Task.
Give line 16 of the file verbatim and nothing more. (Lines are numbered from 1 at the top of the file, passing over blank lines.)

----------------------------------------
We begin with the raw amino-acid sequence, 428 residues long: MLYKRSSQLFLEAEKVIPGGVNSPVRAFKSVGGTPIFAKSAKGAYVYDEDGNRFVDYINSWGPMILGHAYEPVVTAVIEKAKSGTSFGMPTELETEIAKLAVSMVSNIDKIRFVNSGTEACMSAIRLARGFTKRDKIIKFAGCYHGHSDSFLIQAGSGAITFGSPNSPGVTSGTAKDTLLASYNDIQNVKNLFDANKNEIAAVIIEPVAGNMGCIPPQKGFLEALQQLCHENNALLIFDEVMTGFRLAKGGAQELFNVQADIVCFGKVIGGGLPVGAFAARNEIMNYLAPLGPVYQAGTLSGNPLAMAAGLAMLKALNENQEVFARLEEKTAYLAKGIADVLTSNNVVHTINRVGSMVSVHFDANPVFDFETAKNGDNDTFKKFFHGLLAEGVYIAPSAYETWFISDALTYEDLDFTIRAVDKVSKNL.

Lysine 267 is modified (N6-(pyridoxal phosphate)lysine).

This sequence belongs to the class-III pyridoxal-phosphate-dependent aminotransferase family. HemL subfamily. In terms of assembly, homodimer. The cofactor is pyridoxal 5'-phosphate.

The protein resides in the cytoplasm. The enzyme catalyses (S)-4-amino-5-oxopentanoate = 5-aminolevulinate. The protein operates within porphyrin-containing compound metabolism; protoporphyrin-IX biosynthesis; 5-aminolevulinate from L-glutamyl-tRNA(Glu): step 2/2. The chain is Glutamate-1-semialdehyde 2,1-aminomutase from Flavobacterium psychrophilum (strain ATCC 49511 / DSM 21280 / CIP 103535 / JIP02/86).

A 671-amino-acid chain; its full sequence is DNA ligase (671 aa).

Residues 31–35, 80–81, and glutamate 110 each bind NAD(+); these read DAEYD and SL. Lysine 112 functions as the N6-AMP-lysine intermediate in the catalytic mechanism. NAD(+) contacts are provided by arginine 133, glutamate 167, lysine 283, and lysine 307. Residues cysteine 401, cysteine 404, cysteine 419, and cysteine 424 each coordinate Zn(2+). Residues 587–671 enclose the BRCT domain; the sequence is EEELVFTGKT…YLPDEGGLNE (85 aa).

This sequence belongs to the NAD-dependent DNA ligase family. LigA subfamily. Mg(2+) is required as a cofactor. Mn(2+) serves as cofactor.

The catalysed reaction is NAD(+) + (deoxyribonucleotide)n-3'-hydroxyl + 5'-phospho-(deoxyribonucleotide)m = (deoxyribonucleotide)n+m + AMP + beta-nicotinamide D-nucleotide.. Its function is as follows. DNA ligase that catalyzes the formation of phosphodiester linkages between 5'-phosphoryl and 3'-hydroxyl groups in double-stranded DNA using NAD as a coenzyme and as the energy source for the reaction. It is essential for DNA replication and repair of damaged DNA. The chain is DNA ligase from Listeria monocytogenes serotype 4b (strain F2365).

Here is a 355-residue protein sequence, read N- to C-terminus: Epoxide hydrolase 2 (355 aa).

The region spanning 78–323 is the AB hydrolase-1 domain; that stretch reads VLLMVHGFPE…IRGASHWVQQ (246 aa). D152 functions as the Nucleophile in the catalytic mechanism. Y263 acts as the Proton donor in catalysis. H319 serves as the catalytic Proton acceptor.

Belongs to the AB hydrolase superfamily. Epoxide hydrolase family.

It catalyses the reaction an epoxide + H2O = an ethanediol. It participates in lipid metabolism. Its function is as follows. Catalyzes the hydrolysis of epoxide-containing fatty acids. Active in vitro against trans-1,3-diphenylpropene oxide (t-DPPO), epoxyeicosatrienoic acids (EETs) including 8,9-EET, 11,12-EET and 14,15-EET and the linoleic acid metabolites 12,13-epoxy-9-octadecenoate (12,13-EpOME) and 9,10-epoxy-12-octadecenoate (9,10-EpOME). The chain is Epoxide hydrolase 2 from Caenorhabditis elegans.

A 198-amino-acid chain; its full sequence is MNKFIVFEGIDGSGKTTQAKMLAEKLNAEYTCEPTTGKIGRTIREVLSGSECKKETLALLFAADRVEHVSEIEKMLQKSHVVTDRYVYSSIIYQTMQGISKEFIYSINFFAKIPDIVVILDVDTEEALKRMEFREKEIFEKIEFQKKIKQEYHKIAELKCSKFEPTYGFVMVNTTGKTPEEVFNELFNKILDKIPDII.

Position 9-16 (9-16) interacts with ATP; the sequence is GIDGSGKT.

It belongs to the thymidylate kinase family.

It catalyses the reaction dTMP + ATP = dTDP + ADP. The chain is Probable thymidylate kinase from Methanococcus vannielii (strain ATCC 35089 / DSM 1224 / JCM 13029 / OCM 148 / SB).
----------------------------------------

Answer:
It catalyses the reaction dTMP + ATP = dTDP + ADP. The chain is Probable thymidylate kinase from Methanococcus vannielii (strain ATCC 35089 / DSM 1224 / JCM 13029 / OCM 148 / SB).